There seems to be no reference in contemporary directories to a knight called Cauty. The two mistresses’ father was probably William Cauty who was a well known man of the turf.

George Hayter and Louisa Cauty had two children, Angelo Collen (named after the artist Henry Collen, Hayter’s friend and pupil) born in 1819 and Louisa. Angelo Collen Hayter and at least one of Harry and Elizabeth’s children, Henry Dominic Phillips, remained friends and the latter appointed the former to be one of the executors of his will

In 1823 George Hayter, whether through the intercession of Louisa or otherwise, helped out Louisa’s brother, Thomas Henry Horatio Cauty by allowing the exhibition of his painting of the Trial of Queen Caroline to be held at his showroom at No 80, Pall Mall. He (George) was actively involved in the exhibition, however, as the catalogue contained a number of sketches showing the build--up of the overall picture and the identity of the persons in the painting (“upward of 300”) This he did by identifying those portrayed in the painting by numbers and then linking those numbers into the sketches.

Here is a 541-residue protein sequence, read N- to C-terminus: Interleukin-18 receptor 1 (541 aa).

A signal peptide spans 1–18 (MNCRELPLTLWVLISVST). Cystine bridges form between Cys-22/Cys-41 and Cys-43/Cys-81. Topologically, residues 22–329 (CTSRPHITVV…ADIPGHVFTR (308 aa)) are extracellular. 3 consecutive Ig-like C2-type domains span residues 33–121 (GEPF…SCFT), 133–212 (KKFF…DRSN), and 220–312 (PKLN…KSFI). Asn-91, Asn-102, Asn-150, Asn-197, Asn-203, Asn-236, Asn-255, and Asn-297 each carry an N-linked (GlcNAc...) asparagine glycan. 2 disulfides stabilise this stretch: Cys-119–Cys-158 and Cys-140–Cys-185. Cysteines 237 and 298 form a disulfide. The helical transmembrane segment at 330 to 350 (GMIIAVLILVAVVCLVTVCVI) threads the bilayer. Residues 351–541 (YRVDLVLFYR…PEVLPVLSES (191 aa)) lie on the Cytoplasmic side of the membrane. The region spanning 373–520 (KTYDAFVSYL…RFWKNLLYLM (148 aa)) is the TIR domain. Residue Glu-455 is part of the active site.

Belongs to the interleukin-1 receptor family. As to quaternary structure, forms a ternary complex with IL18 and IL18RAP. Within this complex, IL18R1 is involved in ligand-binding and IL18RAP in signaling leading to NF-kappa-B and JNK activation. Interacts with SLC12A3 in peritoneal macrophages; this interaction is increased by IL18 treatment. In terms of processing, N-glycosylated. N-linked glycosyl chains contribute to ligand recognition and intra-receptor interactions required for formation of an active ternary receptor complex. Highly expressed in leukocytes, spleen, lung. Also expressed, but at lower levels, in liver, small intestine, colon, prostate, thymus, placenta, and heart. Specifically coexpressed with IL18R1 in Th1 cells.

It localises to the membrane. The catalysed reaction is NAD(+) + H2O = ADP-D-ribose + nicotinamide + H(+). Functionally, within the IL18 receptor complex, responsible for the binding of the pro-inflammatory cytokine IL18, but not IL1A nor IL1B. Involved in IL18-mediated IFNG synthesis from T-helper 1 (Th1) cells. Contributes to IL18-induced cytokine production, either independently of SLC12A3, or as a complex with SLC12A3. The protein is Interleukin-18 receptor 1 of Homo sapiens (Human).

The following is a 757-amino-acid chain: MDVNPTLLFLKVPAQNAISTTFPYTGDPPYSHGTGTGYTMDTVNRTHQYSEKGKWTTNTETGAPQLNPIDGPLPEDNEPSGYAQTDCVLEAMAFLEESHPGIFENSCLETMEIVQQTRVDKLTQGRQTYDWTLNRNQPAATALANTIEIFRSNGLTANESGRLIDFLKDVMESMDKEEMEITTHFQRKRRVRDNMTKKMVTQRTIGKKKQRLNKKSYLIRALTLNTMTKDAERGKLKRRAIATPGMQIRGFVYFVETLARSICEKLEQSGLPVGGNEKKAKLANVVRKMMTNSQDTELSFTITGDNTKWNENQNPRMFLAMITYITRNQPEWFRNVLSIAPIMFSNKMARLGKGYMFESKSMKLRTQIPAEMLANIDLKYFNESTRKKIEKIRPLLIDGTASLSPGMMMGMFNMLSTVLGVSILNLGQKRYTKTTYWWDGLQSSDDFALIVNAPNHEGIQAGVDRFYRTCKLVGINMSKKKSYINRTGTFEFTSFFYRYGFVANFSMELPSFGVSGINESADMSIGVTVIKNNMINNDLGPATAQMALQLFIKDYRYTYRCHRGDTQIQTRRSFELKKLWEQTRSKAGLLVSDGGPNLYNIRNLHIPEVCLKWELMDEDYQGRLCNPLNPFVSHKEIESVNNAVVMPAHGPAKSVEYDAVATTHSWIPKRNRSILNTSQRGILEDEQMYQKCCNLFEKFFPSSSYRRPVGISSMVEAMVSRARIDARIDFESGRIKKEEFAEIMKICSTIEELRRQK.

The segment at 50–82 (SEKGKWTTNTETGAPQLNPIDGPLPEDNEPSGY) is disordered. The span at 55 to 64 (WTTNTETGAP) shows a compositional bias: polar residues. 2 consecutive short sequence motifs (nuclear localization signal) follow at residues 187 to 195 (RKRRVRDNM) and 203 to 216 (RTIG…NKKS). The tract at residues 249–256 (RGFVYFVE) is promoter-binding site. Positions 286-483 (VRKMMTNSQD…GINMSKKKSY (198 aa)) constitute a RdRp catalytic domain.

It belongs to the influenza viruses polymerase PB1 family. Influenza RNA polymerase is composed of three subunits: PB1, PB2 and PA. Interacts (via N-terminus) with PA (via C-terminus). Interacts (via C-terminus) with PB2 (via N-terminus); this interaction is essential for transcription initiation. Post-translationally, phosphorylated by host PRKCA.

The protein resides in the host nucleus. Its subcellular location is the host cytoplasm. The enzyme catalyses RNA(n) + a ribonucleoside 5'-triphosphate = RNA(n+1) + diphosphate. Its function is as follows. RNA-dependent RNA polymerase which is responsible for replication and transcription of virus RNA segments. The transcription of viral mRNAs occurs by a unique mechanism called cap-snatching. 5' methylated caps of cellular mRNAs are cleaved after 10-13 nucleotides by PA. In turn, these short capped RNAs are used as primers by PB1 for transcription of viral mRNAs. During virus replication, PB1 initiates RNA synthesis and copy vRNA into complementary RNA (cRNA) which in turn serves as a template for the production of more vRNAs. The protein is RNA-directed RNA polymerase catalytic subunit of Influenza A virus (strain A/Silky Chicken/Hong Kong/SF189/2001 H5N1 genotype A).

Thomas Horatio Cauty, after being made bankrupt got into scrapes in Central America where he and his son became involved in fighting against the filibusters, American insurgents, who were trying to colonise and reintroduce slavery to Central America.

In 1826, Hayter settled in Italy but in 1827,Louisa died in, Florence, Italy, after poisoning herself with arsenic. There seem to be two schools of thought about the death; that it was a bid for attention and therefore an accident or that he had driven her to suicide. Either way he described Louisa as the “love of his life” but his grief was not enough to save him from the opprobrium of the expat community and he was obliged to leave.

Notwithstanding the death of his mistress’ sister, Harry Phillips bought, on June 14 1828 , at an auction held by Christie of lots owned by the Earl of Carysfort, a picture painted by George at Florence, described as “Tartars carrying off Circassian Captives,” and as being “a Picture full of interest and feeling, and brilliantly coloured”.